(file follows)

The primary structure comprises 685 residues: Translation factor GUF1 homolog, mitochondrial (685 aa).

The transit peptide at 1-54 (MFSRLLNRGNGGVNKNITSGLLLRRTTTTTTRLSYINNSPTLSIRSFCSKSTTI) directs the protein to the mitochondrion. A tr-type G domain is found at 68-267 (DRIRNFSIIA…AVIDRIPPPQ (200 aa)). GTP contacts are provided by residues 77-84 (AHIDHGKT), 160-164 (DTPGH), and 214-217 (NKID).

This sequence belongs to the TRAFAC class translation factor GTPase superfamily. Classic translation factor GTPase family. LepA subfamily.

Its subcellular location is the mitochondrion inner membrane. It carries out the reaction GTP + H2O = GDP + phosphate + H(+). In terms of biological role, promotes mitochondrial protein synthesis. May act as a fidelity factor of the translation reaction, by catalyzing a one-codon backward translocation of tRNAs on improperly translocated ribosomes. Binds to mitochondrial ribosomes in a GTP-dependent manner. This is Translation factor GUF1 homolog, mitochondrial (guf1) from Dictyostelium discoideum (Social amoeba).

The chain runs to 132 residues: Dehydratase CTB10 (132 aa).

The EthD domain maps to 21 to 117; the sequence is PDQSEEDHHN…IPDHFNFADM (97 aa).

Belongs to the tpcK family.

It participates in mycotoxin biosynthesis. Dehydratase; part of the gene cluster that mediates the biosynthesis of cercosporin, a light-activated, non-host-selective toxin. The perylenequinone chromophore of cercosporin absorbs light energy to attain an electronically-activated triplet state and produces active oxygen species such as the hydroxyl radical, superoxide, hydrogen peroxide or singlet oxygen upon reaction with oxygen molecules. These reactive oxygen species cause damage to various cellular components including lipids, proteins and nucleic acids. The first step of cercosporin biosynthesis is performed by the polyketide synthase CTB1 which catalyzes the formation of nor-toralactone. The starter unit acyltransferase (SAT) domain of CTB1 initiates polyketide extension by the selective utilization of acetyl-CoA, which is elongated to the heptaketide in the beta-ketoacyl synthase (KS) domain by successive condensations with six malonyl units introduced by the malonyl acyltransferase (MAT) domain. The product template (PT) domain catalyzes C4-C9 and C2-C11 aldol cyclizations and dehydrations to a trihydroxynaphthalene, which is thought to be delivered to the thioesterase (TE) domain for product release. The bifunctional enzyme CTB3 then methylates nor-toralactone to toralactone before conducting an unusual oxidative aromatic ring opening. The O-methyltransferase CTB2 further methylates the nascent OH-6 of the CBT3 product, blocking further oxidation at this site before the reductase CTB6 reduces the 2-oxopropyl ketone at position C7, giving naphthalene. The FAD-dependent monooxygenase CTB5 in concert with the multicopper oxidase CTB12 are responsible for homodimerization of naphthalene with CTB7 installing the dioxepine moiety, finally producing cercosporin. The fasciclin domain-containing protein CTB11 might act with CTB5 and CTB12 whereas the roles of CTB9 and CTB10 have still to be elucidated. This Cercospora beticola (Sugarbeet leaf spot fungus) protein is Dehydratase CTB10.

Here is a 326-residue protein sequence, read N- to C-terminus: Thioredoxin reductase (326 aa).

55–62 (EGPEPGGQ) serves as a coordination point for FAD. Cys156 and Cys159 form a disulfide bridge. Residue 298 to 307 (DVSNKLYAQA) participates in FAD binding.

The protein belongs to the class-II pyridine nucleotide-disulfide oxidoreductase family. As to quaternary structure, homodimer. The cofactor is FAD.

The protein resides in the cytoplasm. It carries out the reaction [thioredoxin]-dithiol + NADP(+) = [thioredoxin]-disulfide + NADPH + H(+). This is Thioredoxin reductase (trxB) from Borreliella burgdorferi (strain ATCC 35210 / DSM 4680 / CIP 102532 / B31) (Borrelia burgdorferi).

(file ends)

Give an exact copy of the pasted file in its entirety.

The primary structure comprises 685 residues: Translation factor GUF1 homolog, mitochondrial (685 aa).

The transit peptide at 1-54 (MFSRLLNRGNGGVNKNITSGLLLRRTTTTTTRLSYINNSPTLSIRSFCSKSTTI) directs the protein to the mitochondrion. A tr-type G domain is found at 68-267 (DRIRNFSIIA…AVIDRIPPPQ (200 aa)). GTP contacts are provided by residues 77-84 (AHIDHGKT), 160-164 (DTPGH), and 214-217 (NKID).

This sequence belongs to the TRAFAC class translation factor GTPase superfamily. Classic translation factor GTPase family. LepA subfamily.

Its subcellular location is the mitochondrion inner membrane. It carries out the reaction GTP + H2O = GDP + phosphate + H(+). In terms of biological role, promotes mitochondrial protein synthesis. May act as a fidelity factor of the translation reaction, by catalyzing a one-codon backward translocation of tRNAs on improperly translocated ribosomes. Binds to mitochondrial ribosomes in a GTP-dependent manner. This is Translation factor GUF1 homolog, mitochondrial (guf1) from Dictyostelium discoideum (Social amoeba).

The chain runs to 132 residues: Dehydratase CTB10 (132 aa).

The EthD domain maps to 21 to 117; the sequence is PDQSEEDHHN…IPDHFNFADM (97 aa).

Belongs to the tpcK family.

It participates in mycotoxin biosynthesis. Dehydratase; part of the gene cluster that mediates the biosynthesis of cercosporin, a light-activated, non-host-selective toxin. The perylenequinone chromophore of cercosporin absorbs light energy to attain an electronically-activated triplet state and produces active oxygen species such as the hydroxyl radical, superoxide, hydrogen peroxide or singlet oxygen upon reaction with oxygen molecules. These reactive oxygen species cause damage to various cellular components including lipids, proteins and nucleic acids. The first step of cercosporin biosynthesis is performed by the polyketide synthase CTB1 which catalyzes the formation of nor-toralactone. The starter unit acyltransferase (SAT) domain of CTB1 initiates polyketide extension by the selective utilization of acetyl-CoA, which is elongated to the heptaketide in the beta-ketoacyl synthase (KS) domain by successive condensations with six malonyl units introduced by the malonyl acyltransferase (MAT) domain. The product template (PT) domain catalyzes C4-C9 and C2-C11 aldol cyclizations and dehydrations to a trihydroxynaphthalene, which is thought to be delivered to the thioesterase (TE) domain for product release. The bifunctional enzyme CTB3 then methylates nor-toralactone to toralactone before conducting an unusual oxidative aromatic ring opening. The O-methyltransferase CTB2 further methylates the nascent OH-6 of the CBT3 product, blocking further oxidation at this site before the reductase CTB6 reduces the 2-oxopropyl ketone at position C7, giving naphthalene. The FAD-dependent monooxygenase CTB5 in concert with the multicopper oxidase CTB12 are responsible for homodimerization of naphthalene with CTB7 installing the dioxepine moiety, finally producing cercosporin. The fasciclin domain-containing protein CTB11 might act with CTB5 and CTB12 whereas the roles of CTB9 and CTB10 have still to be elucidated. This Cercospora beticola (Sugarbeet leaf spot fungus) protein is Dehydratase CTB10.

Here is a 326-residue protein sequence, read N- to C-terminus: Thioredoxin reductase (326 aa).

55–62 (EGPEPGGQ) serves as a coordination point for FAD. Cys156 and Cys159 form a disulfide bridge. Residue 298 to 307 (DVSNKLYAQA) participates in FAD binding.

The protein belongs to the class-II pyridine nucleotide-disulfide oxidoreductase family. As to quaternary structure, homodimer. The cofactor is FAD.

The protein resides in the cytoplasm. It carries out the reaction [thioredoxin]-dithiol + NADP(+) = [thioredoxin]-disulfide + NADPH + H(+). This is Thioredoxin reductase (trxB) from Borreliella burgdorferi (strain ATCC 35210 / DSM 4680 / CIP 102532 / B31) (Borrelia burgdorferi).